History is a popular choice at University. Students from More House have gone on to read History at Oxford, and at many other universities.  Careers which students have followed through History include Diplomacy, International relations, Law.


Head of History 

Mrs G Collins - gcollins@morehousemail.org.uk


Mr J Millard - jmillard@morehousemail.org.uk


It is quite fitting that More House students develop into inspirational young people. History at More House School aims at encouraging a curiosity and interest into the past and teaching the girls to be confident when framing their own interpretations. Through History, our students develop skills of debate and analysis and a passion for current affairs with an awareness of wider world events which affect our lives today.

Our main aim is to encourage a thirst for knowledge and passion to find out more about our past and the past of other countries.  We see committed young ladies entering debate with confidence and eloquence.  Taking History further than the classroom, students use the skills in wider debate, analysis, questioning and an understanding of the developments in the world around us. Lessons frequently lead to discussion of the news today.  History fosters wider economic and political understanding which links well to all other subjects on the curriculum.

A high proportion of GSCE and A’ level students achieve higher grade passes. The majority of GCSE History candidates gained A or A* grades in June 2016. In the last three years, our A level students have gained 100% A to C grades at A Level.

YEARS 7, 8 AND 9

History is compulsory in Years 7-9.  During these years, the girls follow the National Curriculum. A range of topics are studied looking at world and British History ranging from the dynamic Roman Empire and Medieval times, through the major developments of the Tudor and Stuart years up to the Twentieth Century. The emphasis in teaching is an enjoyment of the subject, while keeping a balance with the key skills required for GCSE.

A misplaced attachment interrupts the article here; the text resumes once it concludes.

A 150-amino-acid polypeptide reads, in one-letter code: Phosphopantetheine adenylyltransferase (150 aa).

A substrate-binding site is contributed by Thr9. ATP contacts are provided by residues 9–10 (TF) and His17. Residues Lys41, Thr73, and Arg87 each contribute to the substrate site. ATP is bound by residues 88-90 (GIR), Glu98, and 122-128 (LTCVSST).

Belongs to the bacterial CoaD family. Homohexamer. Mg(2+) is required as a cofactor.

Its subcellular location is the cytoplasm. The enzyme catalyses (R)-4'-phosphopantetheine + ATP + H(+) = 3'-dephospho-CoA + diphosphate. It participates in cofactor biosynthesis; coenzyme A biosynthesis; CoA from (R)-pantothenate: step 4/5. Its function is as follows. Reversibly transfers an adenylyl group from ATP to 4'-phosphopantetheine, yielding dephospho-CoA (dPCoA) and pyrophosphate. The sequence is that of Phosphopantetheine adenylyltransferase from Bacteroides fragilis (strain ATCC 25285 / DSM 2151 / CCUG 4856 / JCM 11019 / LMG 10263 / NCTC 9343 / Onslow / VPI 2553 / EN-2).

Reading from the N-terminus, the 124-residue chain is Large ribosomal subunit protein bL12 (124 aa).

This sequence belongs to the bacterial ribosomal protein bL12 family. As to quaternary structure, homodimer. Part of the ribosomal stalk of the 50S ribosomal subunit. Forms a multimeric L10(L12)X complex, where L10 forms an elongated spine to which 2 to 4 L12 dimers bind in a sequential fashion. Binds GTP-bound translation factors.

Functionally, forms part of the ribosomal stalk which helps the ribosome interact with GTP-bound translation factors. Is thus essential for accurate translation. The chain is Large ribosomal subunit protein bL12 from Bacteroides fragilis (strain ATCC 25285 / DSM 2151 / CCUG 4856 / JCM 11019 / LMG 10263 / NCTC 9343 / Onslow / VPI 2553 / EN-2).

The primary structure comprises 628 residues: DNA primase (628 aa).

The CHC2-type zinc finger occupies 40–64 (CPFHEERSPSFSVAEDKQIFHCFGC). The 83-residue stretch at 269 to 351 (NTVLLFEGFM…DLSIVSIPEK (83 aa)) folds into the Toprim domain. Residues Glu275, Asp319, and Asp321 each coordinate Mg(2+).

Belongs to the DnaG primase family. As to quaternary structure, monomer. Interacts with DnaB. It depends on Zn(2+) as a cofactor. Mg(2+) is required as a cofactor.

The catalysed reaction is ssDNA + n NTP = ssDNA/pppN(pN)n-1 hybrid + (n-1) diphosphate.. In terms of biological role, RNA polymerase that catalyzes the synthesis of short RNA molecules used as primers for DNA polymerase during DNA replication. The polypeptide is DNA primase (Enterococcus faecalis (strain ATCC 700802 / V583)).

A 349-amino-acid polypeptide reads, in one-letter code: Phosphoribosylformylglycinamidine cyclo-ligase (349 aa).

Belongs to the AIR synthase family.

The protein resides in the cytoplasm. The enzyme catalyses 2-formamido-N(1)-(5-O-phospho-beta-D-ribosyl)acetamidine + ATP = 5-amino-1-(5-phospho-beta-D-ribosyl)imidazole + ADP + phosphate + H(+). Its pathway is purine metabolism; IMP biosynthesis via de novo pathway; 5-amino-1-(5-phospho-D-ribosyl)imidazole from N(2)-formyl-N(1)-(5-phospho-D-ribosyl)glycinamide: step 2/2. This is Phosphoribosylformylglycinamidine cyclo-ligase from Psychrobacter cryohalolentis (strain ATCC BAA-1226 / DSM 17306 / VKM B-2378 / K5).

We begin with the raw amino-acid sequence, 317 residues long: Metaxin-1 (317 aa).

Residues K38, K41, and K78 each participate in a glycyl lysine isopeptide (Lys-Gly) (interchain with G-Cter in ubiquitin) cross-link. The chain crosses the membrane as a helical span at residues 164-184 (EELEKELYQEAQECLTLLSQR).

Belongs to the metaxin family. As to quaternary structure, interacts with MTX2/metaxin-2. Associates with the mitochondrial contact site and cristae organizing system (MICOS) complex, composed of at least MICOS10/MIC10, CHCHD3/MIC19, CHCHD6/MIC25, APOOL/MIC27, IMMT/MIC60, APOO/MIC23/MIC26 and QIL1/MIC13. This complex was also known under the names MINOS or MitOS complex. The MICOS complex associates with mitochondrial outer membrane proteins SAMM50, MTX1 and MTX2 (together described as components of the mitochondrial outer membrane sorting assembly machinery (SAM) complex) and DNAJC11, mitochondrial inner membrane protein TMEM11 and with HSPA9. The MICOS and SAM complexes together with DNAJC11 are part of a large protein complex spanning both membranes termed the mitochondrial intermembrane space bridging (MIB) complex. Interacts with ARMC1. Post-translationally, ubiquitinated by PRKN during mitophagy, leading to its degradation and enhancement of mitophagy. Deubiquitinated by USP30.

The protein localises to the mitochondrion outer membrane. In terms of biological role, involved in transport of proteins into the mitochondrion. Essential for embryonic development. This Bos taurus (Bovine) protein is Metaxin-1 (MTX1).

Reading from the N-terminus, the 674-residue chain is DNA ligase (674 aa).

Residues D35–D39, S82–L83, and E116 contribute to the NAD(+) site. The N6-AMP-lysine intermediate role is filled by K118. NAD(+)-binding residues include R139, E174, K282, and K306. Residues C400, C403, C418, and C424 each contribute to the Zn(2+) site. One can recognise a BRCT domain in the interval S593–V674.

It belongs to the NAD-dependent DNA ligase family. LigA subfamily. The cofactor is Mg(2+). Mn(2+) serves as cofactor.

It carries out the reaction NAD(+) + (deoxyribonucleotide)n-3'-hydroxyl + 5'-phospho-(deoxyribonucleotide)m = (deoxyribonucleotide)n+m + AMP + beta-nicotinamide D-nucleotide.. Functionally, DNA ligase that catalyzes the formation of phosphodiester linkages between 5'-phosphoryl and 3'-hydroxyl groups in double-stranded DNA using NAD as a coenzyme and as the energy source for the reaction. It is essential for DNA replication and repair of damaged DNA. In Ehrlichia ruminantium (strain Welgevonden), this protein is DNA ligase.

GCSE History AQA Unit B:  History and the Modern World 1914 - 2000

At present, our Year 11 students are following this Modern World GCSE syllabus.

Students have the opportunity to explore the development of different countries throughout the twentieth century. Students also learn how relationships between countries have affected the modern world.

Students will take two written examinations and complete one piece of Controlled Assessment.

GCSE changes from 2016

From September 2016, the GCSE syllabus has changed in line with the National changes to the History Curriculum. We continue to use AQA. The content will be as follows:

- Russian Revolution 1894-1924

- Stalin and the Soviet Union 1928-45

- The Cold War 1945-72

- Elizabethan England 1485-1603

- Power and the People 1066-2000


The A Level History course consists of three components taught over two years. These include a range of British and European topics which span several hundred years.  This encourages students to draw parallels between themes and cultures. The modules are graduated in difficulty with a “synoptic” coursework module at the end covering the full range of skills from previous modules. The method of examination is wide-ranging from document and source material to more extended writing and, finally, the “traditional” essay.


Every year the History Department runs several trips. Destinations include Bodiam Castle, The Tower of London, The London Dungeons, Hampton Court, The Imperial War Museum. We also take students abroad. Every year we go to the Battlefields in France or Belgium. For GCSE and A’ level students residential trips enrich the study of the Russian Revolution and Stalin with visits to Moscow and St Petersburg. The study of Nazi Germany and the Cold War is helped by visits to Berlin.

The History Department takes on whole school awareness of wider events. We have conducted awareness of Amnesty international. We focus on National Holocaust day (with a special More House memorial ribbon designed by a student).  In addition we have overseen boxes sent to soldiers based in Afghanistan who do not have families to support them.

The History Department runs a ‘Horrible Histories’ Club which is very popular with students.